being-mortal1-199x300“Death, of course, is not a failure. Death is normal. Death may be the enemy, but it is also the natural order of things. I knew these truths abstractly, but I didn’t know them concretely – that they could be truths not just for everyone but also for this person right in front of me, for this person I was responsible for.” Atul Gawande, Being Mortal.

Book Synopsis

Both narrative and informative, Being Mortal: Medicine and What Matters in the End, is Atul Gawande’s (@Atul_Gawande) in-depth exploration of end-of-life care. This highly acclaimed book brings readers to a heightened understanding of the complexities of aging and dying and the equal struggle physicians and patients undergo when making end of life decisions. Through historical references, personal observations, and citations from academic  literature, Gawande encourages us to critically examine common notions about modern aging and terminal illness.

At the center of Being Mortal, is a reminder of the natural course of life and death, and the role of medicine during this process. Gawande begins the book by introducing the reader to Tolstoy’s, The Death of Ivan Ilyich, a book he was assigned to read in medical school, which is his only memory of discussing mortality during those early training years. Ivan was a man in his mid-forties, a social elite of his time who became suddenly ill. Gawande explains that what tormented Ivan most, was that no one spoke of dying – not his doctors, friends, or family. He wished to be cared and pitied above all else, yet those who surrounded him failed to acknowledge his suffering. The lack of compassion and honesty of death was the ultimate tragedy.

Through various narratives, Gawande paints a picture of what aging looks like in modern times. He compares the story of his wife’s grandmother, Alice Hobson, an elderly woman reluctant to give up living alone for the safety of assisted-living, to the story of his own grandfather, Sitaram Gawande, a man who aged alongside his multi-generational family in rural India. Gawande reflects that medical advances have allowed people to live longer lives than ever before in history, yet this progress is also responsible for a shift in the culture of dying – where death is most likely to occur between hospital walls, a mere medical experience. This is a change, Gawande argues, that we have not prepared well for.

Sharing his interviews with the elderly as well as experts in elderly care, Gawande highlights the importance of maintaining independence as one ages. In many of the stories, what individuals fear most as they age is not dying, but losing the things that matter most in their lives – their independence, their home, the ability to drive, and to be able to make their own choices for as long as possible.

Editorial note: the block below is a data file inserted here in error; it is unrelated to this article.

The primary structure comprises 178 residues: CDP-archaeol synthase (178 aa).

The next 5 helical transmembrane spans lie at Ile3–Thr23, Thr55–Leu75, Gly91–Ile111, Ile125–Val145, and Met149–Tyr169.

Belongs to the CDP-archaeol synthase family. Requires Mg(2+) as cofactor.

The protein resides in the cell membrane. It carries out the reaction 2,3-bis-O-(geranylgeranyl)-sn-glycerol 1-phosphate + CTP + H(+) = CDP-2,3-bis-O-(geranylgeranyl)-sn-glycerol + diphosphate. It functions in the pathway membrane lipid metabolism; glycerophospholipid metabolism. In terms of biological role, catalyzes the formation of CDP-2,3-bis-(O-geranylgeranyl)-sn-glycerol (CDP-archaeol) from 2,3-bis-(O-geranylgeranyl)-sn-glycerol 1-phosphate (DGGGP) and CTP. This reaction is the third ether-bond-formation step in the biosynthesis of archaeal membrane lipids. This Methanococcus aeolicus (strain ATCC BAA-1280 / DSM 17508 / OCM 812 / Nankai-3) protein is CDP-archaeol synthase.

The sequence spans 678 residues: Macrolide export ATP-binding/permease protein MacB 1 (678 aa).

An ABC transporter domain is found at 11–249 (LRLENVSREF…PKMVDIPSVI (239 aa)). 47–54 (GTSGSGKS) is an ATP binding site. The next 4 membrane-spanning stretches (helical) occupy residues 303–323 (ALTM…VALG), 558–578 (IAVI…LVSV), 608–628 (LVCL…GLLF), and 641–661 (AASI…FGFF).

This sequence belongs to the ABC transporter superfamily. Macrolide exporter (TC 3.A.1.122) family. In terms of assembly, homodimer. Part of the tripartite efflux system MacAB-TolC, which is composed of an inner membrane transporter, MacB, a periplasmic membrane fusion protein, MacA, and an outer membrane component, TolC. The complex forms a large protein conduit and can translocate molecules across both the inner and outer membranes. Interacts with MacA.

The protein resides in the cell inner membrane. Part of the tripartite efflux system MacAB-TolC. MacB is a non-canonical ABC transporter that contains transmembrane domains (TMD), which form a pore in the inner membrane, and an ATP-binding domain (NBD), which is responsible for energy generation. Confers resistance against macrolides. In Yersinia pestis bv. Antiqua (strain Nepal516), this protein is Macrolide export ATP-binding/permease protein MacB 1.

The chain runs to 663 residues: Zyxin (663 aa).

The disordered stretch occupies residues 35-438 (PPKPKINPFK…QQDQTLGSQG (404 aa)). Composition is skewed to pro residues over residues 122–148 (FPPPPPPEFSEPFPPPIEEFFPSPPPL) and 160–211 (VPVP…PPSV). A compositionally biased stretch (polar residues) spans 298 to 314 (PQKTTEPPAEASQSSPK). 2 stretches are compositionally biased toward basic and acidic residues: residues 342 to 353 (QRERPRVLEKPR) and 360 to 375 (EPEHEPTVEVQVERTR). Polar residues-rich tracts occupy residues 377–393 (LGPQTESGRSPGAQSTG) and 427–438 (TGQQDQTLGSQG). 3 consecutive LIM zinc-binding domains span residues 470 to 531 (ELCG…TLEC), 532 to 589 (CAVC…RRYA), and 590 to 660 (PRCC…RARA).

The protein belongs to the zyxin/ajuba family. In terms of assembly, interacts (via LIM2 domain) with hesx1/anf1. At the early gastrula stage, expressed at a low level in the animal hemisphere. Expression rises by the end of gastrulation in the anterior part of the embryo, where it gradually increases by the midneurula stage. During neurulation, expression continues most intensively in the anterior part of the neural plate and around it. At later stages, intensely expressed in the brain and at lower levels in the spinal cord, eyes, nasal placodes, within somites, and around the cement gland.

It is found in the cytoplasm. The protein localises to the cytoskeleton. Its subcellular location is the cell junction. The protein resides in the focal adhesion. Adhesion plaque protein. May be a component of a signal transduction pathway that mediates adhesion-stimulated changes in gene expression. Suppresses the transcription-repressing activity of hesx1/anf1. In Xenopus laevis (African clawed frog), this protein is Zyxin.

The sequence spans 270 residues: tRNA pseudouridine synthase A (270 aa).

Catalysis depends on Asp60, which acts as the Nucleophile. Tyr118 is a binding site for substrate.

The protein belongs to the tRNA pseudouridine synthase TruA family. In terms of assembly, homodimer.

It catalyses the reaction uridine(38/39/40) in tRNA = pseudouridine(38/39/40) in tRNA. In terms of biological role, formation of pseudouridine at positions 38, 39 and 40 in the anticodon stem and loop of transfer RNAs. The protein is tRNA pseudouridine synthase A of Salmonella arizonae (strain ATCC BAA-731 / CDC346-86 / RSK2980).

Gawande refers to geriatrician, Dr Bladue, who describes that her obligation to her patients is no different than that of any other doctor.

“The job of any doctor… is to support quality of life, by which he meant two things: as much freedom from the ravages of disease as possible and the retention of enough function for active engagement in the world.”

It is in this balance, Gawande believes, that we as a medical community have failed. No better than the doctors who surrounded Ivan Ilyich during his terminal illness, we are using medical advances to prolong life at the expense of letting the sick die with dignity. There always seems to be another treatment, another solution, until the body inevitably fails. In many examples, Gawande shows us that people at the extremes of old age can live happy, satisfying lives, if only granted a few basic liberties. He makes the case that older people actually can do well on their own, and can do even better when geriatricians are caring for them, and the focus is on retaining function rather than heroic actions to stave off disease.

A similar investigation of terminal cancer patients is also presented in Being Mortal. Cancer, unlike aging, can hit people at any time, as they are fully enjoying life, beginning a family, and in the midst of their careers. Perhaps nothing is more devastating than being diagnosed with a terminal illness at this time in one’s life. Gawande speaks of his own experience having end-of-life discussions with such patients. He and other physicians note that it is difficult to discourage a patient’s optimism, and so they often find themselves offering a possible solution rather than talking about the grave reality, even when the evidence says otherwise. In such situations, there is a pressure to pursue advanced care, despite the likelihood of complications and severe discomfort that will result from this decision. Here, Gawande introduces us to the better outcomes of palliative care. An approach with compassion at its center – patients with palliative support are more likely to avoid hospital visits; report more consistent days without pain or side-effects in which they can better plan how they are spending their time, and are even more likely to live longer than expected.